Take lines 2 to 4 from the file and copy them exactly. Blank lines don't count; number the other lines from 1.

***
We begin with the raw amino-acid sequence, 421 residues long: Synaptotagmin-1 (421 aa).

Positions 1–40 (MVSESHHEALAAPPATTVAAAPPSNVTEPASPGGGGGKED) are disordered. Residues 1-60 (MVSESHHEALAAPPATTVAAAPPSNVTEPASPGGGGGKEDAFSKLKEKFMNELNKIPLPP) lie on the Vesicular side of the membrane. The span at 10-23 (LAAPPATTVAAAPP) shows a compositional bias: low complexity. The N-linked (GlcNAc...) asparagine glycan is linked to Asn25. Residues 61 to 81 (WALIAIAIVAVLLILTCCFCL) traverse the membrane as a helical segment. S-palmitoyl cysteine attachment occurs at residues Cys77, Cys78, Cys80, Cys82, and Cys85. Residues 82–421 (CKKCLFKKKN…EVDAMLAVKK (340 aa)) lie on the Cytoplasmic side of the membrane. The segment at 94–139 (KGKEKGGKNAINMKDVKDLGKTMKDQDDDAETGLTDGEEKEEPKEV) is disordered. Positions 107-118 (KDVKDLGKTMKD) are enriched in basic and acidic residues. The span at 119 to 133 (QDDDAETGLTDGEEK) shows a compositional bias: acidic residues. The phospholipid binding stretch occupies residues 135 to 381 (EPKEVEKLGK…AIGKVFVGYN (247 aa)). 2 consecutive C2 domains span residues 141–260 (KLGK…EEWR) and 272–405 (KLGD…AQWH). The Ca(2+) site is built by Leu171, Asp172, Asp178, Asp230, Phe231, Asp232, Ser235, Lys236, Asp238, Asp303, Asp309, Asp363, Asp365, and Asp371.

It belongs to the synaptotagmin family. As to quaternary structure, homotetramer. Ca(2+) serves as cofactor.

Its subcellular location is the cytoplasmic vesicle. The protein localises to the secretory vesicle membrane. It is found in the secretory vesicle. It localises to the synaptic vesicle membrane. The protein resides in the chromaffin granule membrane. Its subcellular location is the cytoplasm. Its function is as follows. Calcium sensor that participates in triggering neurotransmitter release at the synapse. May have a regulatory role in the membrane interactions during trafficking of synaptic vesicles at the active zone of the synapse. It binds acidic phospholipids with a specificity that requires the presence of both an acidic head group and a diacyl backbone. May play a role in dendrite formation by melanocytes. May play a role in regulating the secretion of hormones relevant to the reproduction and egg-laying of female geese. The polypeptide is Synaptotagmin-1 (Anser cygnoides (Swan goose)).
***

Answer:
Positions 1–40 (MVSESHHEALAAPPATTVAAAPPSNVTEPASPGGGGGKED) are disordered. Residues 1-60 (MVSESHHEALAAPPATTVAAAPPSNVTEPASPGGGGGKEDAFSKLKEKFMNELNKIPLPP) lie on the Vesicular side of the membrane. The span at 10-23 (LAAPPATTVAAAPP) shows a compositional bias: low complexity. The N-linked (GlcNAc...) asparagine glycan is linked to Asn25. Residues 61 to 81 (WALIAIAIVAVLLILTCCFCL) traverse the membrane as a helical segment. S-palmitoyl cysteine attachment occurs at residues Cys77, Cys78, Cys80, Cys82, and Cys85. Residues 82–421 (CKKCLFKKKN…EVDAMLAVKK (340 aa)) lie on the Cytoplasmic side of the membrane. The segment at 94–139 (KGKEKGGKNAINMKDVKDLGKTMKDQDDDAETGLTDGEEKEEPKEV) is disordered. Positions 107-118 (KDVKDLGKTMKD) are enriched in basic and acidic residues. The span at 119 to 133 (QDDDAETGLTDGEEK) shows a compositional bias: acidic residues. The phospholipid binding stretch occupies residues 135 to 381 (EPKEVEKLGK…AIGKVFVGYN (247 aa)). 2 consecutive C2 domains span residues 141–260 (KLGK…EEWR) and 272–405 (KLGD…AQWH). The Ca(2+) site is built by Leu171, Asp172, Asp178, Asp230, Phe231, Asp232, Ser235, Lys236, Asp238, Asp303, Asp309, Asp363, Asp365, and Asp371.

It belongs to the synaptotagmin family. As to quaternary structure, homotetramer. Ca(2+) serves as cofactor.

Its subcellular location is the cytoplasmic vesicle. The protein localises to the secretory vesicle membrane. It is found in the secretory vesicle. It localises to the synaptic vesicle membrane. The protein resides in the chromaffin granule membrane. Its subcellular location is the cytoplasm. Its function is as follows. Calcium sensor that participates in triggering neurotransmitter release at the synapse. May have a regulatory role in the membrane interactions during trafficking of synaptic vesicles at the active zone of the synapse. It binds acidic phospholipids with a specificity that requires the presence of both an acidic head group and a diacyl backbone. May play a role in dendrite formation by melanocytes. May play a role in regulating the secretion of hormones relevant to the reproduction and egg-laying of female geese. The polypeptide is Synaptotagmin-1 (Anser cygnoides (Swan goose)).